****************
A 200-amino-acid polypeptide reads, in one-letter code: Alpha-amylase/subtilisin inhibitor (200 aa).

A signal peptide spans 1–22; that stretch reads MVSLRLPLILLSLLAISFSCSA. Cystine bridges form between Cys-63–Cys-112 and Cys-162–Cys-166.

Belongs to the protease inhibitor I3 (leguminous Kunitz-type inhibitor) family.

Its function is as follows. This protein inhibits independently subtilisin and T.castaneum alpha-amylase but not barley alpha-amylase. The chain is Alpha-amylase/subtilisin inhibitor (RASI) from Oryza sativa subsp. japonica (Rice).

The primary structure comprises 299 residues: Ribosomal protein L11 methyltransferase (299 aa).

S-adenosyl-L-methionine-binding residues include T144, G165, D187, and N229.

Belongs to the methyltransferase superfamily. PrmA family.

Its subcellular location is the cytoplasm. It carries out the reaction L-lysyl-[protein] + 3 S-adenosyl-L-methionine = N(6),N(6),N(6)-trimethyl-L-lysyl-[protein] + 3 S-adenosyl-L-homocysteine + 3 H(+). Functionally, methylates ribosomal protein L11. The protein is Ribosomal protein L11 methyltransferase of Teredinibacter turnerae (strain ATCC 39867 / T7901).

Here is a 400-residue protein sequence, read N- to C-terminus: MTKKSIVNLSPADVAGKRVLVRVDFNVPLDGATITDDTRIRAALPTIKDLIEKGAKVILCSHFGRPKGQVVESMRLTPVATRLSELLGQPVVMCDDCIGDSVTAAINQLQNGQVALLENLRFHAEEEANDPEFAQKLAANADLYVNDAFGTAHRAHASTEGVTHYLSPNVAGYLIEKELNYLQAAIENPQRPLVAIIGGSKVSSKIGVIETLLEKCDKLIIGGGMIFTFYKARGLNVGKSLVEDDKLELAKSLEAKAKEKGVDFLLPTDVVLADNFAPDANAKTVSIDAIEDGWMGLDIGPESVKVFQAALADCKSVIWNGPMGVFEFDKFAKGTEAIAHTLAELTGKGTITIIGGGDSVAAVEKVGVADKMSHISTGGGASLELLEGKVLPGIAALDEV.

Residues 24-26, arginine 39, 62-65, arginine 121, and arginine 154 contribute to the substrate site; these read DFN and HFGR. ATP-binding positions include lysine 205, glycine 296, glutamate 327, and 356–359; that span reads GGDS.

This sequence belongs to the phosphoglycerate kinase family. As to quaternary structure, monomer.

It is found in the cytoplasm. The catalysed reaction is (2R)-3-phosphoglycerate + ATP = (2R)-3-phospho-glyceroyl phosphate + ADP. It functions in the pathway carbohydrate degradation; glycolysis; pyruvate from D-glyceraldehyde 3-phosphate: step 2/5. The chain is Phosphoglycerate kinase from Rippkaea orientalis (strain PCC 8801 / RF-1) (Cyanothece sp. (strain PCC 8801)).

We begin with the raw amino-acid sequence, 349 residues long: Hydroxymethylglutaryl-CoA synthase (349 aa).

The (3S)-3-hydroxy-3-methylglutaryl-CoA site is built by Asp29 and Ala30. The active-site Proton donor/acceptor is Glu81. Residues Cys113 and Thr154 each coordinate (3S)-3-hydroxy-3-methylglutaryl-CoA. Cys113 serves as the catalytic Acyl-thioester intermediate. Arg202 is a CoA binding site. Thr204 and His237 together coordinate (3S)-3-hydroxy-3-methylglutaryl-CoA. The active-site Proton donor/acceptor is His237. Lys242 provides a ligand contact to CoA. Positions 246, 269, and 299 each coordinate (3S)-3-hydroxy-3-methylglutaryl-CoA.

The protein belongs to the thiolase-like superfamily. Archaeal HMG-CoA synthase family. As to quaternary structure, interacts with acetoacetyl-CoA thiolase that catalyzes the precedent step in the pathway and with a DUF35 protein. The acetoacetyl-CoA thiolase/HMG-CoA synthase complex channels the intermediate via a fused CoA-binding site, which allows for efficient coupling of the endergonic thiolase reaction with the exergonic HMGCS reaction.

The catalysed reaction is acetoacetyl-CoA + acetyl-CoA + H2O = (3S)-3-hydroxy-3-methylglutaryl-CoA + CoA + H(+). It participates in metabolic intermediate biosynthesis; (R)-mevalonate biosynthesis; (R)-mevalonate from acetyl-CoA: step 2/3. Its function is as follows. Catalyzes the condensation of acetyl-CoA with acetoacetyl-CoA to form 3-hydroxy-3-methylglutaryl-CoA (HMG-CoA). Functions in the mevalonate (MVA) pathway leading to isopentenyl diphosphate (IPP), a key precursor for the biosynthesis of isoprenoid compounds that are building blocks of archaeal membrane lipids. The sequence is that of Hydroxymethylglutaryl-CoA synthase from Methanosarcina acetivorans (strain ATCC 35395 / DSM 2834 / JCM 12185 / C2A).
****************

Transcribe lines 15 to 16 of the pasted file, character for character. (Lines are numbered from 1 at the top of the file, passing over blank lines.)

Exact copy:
The protein belongs to the thiolase-like superfamily. Archaeal HMG-CoA synthase family. As to quaternary structure, interacts with acetoacetyl-CoA thiolase that catalyzes the precedent step in the pathway and with a DUF35 protein. The acetoacetyl-CoA thiolase/HMG-CoA synthase complex channels the intermediate via a fused CoA-binding site, which allows for efficient coupling of the endergonic thiolase reaction with the exergonic HMGCS reaction.

The catalysed reaction is acetoacetyl-CoA + acetyl-CoA + H2O = (3S)-3-hydroxy-3-methylglutaryl-CoA + CoA + H(+). It participates in metabolic intermediate biosynthesis; (R)-mevalonate biosynthesis; (R)-mevalonate from acetyl-CoA: step 2/3. Its function is as follows. Catalyzes the condensation of acetyl-CoA with acetoacetyl-CoA to form 3-hydroxy-3-methylglutaryl-CoA (HMG-CoA). Functions in the mevalonate (MVA) pathway leading to isopentenyl diphosphate (IPP), a key precursor for the biosynthesis of isoprenoid compounds that are building blocks of archaeal membrane lipids. The sequence is that of Hydroxymethylglutaryl-CoA synthase from Methanosarcina acetivorans (strain ATCC 35395 / DSM 2834 / JCM 12185 / C2A).